In my thread on the quarry tram line I wanted to see what a 10" radius looked like and whether a quarry car idea I had would work on a 10" radius curve. So I did a test track using my home made rail bender.
I took the rail bender apart into it's components to show the seperate parts better. The dimensions are just guide lines. Use them to come up with your own.
First a close up look at the bender. It's not pretty but it works wonderful.
These are the rollers. Nothing more than bearings. They have a 3/8" diameter bore and can be purchased here http://www.vxb.com/Merchant2/merchant.mvc or you might be able to find something similar at the hardware store. The screws are home made from 1/2" hex stock turned to fit the bearing hole diameter and threaded. The aluminum washers go under the bearings when fastened to the fixture so the based of the rail goes underneath the bearing. If the base of the rail does not run under the bearing it will twist the rail.
Here's the rest with some dimensions. They give a general idea of size and location. You can make up your own sizes, they are not critical to the fixture.
That's it. Questions?
Here's a demo of bending code 125 rail. This is used in O scale.
First a close up of the rail in the bender. Note the base of the rail is under the bearing. The bearings actually contact the rail head.
I just arbitrarily set it up with no radius in mind.
An approximately 14" radius.
How about an "S" curve?
Don't like the curve it produced. Send it back through the other way and it becomes a piece of very straight track. I'd like to see somebody do that by hand.
For those that don't have the machine tools or inclination to build one, Fast Tacks makes a nicer version than I built. Also watch their video. Explains much better how a rail bender works.
Since I haven't hand laid any track yet but I'm about to give it a try I have a question or two. How do you bend that stuff to the proper radius and how do you make a pair of rails that are the perfect offset shape/radius of each other?... or is that somehow not critical.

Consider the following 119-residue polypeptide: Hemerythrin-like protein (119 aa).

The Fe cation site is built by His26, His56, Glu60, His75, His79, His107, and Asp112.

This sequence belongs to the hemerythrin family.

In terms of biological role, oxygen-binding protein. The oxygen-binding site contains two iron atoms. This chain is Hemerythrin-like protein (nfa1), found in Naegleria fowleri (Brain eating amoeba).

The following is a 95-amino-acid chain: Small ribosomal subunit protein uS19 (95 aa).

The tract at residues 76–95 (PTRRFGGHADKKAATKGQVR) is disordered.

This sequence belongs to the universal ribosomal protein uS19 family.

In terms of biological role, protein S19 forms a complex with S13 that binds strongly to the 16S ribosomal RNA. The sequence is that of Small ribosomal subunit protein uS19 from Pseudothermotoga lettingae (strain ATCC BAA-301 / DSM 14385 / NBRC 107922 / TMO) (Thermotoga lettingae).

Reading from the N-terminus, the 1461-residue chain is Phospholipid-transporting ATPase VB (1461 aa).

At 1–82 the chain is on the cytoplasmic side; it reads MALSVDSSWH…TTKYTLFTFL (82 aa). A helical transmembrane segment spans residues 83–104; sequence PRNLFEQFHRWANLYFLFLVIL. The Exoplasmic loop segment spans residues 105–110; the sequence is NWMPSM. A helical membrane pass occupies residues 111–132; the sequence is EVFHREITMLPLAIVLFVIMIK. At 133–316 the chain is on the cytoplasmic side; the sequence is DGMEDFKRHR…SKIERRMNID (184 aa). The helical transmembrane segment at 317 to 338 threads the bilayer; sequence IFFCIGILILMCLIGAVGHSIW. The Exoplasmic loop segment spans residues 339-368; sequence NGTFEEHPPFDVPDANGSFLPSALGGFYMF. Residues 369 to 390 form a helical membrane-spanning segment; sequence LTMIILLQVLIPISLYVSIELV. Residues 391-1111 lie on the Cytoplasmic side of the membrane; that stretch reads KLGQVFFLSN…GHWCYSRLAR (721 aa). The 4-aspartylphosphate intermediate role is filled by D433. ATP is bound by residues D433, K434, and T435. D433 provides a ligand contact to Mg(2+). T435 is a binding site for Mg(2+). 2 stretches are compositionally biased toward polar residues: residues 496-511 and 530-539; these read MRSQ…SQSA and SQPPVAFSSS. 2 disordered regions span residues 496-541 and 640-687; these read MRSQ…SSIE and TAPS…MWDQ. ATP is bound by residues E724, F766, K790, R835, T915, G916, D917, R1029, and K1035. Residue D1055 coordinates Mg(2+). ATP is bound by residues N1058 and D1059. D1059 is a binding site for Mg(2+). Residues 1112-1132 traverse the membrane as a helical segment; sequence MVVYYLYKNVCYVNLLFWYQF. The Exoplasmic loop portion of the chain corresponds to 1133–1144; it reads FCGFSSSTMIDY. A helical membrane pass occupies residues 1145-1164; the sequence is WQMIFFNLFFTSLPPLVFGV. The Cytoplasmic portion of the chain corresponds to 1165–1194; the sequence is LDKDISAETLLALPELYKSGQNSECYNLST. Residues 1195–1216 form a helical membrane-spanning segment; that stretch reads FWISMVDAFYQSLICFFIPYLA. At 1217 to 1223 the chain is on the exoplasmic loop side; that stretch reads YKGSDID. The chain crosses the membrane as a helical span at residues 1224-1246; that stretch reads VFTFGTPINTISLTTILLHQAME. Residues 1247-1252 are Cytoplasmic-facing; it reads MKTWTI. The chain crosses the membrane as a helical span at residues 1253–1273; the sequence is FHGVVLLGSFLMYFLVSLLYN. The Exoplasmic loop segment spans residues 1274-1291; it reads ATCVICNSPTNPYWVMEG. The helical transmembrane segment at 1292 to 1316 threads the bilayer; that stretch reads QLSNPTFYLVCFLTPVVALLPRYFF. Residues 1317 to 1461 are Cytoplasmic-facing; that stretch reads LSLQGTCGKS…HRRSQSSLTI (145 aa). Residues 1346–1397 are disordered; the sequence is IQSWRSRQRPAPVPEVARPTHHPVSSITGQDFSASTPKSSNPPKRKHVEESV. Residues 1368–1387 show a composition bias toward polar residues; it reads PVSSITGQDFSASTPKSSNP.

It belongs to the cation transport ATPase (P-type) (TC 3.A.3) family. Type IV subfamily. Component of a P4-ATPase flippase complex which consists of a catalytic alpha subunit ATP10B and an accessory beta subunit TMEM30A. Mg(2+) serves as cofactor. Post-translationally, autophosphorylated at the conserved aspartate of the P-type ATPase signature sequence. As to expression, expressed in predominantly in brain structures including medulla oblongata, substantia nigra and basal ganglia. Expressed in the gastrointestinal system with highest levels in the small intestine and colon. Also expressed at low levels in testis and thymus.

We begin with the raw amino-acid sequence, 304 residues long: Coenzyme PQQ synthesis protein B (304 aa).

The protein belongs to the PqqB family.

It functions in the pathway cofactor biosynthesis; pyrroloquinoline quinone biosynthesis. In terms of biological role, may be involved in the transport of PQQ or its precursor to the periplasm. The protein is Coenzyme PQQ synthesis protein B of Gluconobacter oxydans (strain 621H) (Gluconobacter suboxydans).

mwiz64 wrote: Since I haven't hand laid any track yet but I'm about to give it a try I have a question or two. How do you bend that stuff to the proper radius and how do you make a pair of rails that are the perfect offset shape/radius of each other?... or is that somehow not critical.
The rail bender gives you a curved rail with a general radius. You start out with a large setting, the rollers father apart, then keep closing in on the movable roller until your close to the radius you want. Run the second rail throught it and then spike your rails down. Making the curved rail in the fixture is not critical. Best way to understand this is use a rail bender. You'll then understand better of how it works.
Couldn't you put two steel rules on the device, one one the fixed and one on the movable, get your angle from the three points, figure the arc and get it's radius then multiply it then you can repeat exactly each time.
____________________ Clif Korlaske
OWNER,OPERATOR,CHIEF COOK,& BOTTLE WASHER
"How old will you be before your as stupid as you think I am?"
A scale is really of no use. The bender is not actually going to bend a perfect 22" radius. All you want to do is get it close. The only thing a scale would do is let you get an aproximation to the radius you want. You'd take the first rail set the bender then take the rail to the place your doing a curve and see how close you are. If it needs a sharper curve then set the roller closer to the other two. Need less of a curved, back off on the roller.
Take a look at Fast Tracks bender video. It'll explain it better than I can typing.